Taiwan Liposome Co (台灣微脂體) is expected to raise NT$591.36 million (US$20.31 million) from its initial public offering (IPO) on Friday next week, with the firm planning to use the proceeds to improve its gross margin and strengthen its bottom line.
The biopharmaceutical company, headquartered in Taipei’s Nangang Software Park (南港軟體園區), plans to issue 4.62 million new shares on its the GRETAI Securities Market debut and has tentatively set the IPO price at NT$128, the company said.
On Monday, Taiwan Liposome began book building for institutional investors after receiving regulatory approval. The book building, whereby institutional investors make bids for the stock on offer, ends on Thurday, the company said.
Taiwan Liposome currently trades on the smaller Emerging Stock Market, a preparatory board for the nation’s two main bourses. Its shares closed 1.64 percent higher yesterday at NT$279.50, rising 288.9 percent so far this year, according to stock exchange data.
The company reported a net income of NT$24.3 million, or earnings per share of NT$0.62, in the third quarter, after posting a net loss of NT$40.69 million, or a net loss per share of NT$1.04 per share, in the first half of the year.
In the first three quarters of the year, Taiwan Liposome posted a net loss of NT$16.34 million, or loss per share of NT$0.42, much lower than a net loss of NT$137.43 million, or NT$5.11 per share, a year earlier, company data showed.
During the first 11 months of the year, sales surged 210.7 percent to NT$233.195 million from NT$75.048 million a year ago, the company said on Monday.
Analysts say the company is likely to swing into profit next year on the back of certain milestone payments and royalties on product sales. Taiwan Liposome reported a net loss of NT$216.99 million last year, NT$190.21 million in 2010 and NT$184.07 million in 2009.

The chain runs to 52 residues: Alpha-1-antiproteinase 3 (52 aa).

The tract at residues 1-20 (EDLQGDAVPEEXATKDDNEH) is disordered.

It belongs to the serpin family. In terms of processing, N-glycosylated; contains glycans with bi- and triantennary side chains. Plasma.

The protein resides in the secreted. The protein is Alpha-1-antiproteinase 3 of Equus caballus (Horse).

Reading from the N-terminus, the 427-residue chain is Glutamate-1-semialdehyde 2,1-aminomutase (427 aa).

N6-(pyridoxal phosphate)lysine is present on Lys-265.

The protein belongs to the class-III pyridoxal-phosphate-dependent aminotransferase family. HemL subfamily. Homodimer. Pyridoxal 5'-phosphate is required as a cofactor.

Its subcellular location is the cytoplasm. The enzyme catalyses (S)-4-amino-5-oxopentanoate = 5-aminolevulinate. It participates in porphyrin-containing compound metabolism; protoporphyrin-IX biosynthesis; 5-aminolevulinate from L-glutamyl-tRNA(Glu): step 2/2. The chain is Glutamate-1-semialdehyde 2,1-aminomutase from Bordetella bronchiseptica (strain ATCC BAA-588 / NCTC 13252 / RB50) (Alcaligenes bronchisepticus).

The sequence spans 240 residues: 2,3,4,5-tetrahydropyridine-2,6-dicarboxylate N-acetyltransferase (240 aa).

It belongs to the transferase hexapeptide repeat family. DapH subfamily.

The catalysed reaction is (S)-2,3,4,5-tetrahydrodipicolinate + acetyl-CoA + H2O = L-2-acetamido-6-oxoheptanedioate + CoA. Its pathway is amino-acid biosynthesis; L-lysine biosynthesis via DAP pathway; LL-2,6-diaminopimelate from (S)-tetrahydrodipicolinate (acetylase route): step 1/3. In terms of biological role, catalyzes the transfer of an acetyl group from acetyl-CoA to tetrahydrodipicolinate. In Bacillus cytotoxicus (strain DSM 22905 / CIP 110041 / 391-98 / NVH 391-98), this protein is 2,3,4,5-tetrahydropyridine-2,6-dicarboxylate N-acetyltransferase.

Established in 1997, Taiwan Liposome focuses on the research and development of pharmaceutical products based on its proprietary drug delivery technologies.
“Traditionally, drugs are transmitted via blood, and the amount of drugs that can reach infected organs is little,” Taiwan Liposome president George Yeh (葉志鴻) said at a pre-IPO conference for investors on Nov. 28.
“We use lipid-based formulation that delivers the drug to infected body parts and releases the drug there, creating better efficacy and lower toxicity for the drugs,” Yeh said.
Lipid-based formulations can also be used to control the amount of drugs released in a given period of time, prolonging the product lifecycle of drugs.
In the past few years, Taiwan Liposome has developed drugs used to treat breast cancer and ovarian cancer, such as Lipo-Dox and Doxisome, as well as ProFlow, a drug used to treat peripheral vascular disease. The company is expected to invest NT$1.15 billion into new drug development from this year through 2016.